Tuesday, August 7, 2012

Making Sense of the 1940 Census

The National Archives released data from the 1940 Census in April, and the 134 million names have now been indexed by state and can be more easily perused by historians, demographers and anyone interested in family history. As the National Archive website notes, “... The 1940 census recorded that critical period in American history as the country was still recovering from the Great Depression and before its entry into World War II.”

Even though I already knew where my Riggs great-grandparents were living that year, I looked them up on ancestry.com because I’d read that the 1940 census – the country’s 16th – posed questions it hadn’t asked in previous years, about things like internal migration and participation in New Deal programs.

G. Oliver and Islea Riggs are listed in the 1940 Census.
I learned that my great-grandfather G. Oliver Riggs was putting in 48 hours a week as the municipal band director in St. Cloud, Minn., for which he received an annual salary of $2,160. His wife, my great-grandmother Islea, was working 25 hours a week as a music teacher in their home at 821 12th Ave. S. Her salary was not listed. Their home, which they owned, was worth $4,500.
G. Oliver and Islea’s former house as it looked a few years ago.
It was interesting to compare this information with the data about G. Oliver’s younger son, my great-uncle Percy (Pete) Riggs, who was employed as a high school music teacher in South Bend, Indiana. Percy was working 60 hours a week and was receiving a salary of $2,307. His wife, Patricia, was not working outside the home that year; she was no doubt keeping busy with daughters Mary Jane, age 12, and Islea, age 5, as well as her mother, Mary, who was living with the family in their rented home at 226 E. Donald Street.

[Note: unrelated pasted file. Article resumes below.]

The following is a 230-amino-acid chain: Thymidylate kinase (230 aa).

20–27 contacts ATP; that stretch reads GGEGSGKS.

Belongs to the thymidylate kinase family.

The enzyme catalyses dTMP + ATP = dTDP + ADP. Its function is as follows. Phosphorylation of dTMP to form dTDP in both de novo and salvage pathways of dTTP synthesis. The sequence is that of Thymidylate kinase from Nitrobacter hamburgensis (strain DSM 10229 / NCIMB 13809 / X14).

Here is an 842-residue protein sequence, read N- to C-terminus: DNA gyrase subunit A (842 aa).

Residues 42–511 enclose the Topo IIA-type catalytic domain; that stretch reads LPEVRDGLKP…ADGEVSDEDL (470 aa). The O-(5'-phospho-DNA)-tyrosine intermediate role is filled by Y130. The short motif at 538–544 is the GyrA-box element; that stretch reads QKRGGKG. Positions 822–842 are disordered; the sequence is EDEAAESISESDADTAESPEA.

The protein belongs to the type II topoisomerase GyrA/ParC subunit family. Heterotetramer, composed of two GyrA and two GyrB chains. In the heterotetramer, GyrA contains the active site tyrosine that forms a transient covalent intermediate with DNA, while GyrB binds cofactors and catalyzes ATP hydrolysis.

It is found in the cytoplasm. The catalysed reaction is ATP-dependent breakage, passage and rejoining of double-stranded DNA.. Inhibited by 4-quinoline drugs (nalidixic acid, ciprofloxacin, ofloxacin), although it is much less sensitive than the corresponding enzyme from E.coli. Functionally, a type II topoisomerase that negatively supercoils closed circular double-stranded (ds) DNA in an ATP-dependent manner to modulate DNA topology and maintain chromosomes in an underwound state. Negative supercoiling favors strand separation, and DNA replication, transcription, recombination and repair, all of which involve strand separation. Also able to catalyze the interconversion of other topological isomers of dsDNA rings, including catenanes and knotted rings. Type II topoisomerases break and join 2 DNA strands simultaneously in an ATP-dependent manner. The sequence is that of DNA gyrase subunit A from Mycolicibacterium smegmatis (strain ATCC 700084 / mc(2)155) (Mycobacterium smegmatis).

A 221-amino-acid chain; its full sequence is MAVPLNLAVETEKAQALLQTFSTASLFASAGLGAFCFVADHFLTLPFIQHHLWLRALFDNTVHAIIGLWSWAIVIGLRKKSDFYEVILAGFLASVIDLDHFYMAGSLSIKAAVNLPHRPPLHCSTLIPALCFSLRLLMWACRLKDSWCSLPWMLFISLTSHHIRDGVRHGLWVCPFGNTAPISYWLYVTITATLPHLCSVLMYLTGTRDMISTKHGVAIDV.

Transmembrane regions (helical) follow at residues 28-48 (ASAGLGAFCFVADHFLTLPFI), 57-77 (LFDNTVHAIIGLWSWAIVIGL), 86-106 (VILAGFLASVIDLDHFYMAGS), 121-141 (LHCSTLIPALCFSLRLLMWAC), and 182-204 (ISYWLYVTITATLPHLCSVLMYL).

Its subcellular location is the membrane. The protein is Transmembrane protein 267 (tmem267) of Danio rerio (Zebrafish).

Percy with the high school band he directed in South Bend, Indiana.
I had hoped to also find data about my grandfather Ronald, but I couldn’t locate his name in the census anywhere. I know that he, my grandmother Eleanor and their baby (my dad) had moved to St. Cloud from Thief River Falls in 1939, when Ronald took a job as a music and social studies teacher at St. Cloud State University. So they should have been listed at a St. Cloud residence in April 1940, when the census was taken. Either their names were misspelled, or they were somehow missed (that year, the census takers went door-to-door interviewing everyone, and made return visits if people weren’t home the first time).

Although my search for my Riggs grandparents was fruitless, I did learn this from ancestry.com: there were at least 2,674 people living in the United States in 1940 (make that at least 2,677) with the last name of Riggs. That would be quite a reunion. I wonder how many there are now?


  1. Ronald J Riggs

    In 1940 St Cloud City Directory living on 1006 9th Ave S.

    Using our Unified Tool at http://www.stevemorse.org/census/unified.html

    Ronald and Eleanor and William
    ED 73-57 Page 3 of 22 or Sheet 2A and 2B

    Transcribed as Ronald J Peggs...

    Have fun

    Joel Weintraub
    Dana Point, CA

  2. Joel,

    You are wonderful - thank you!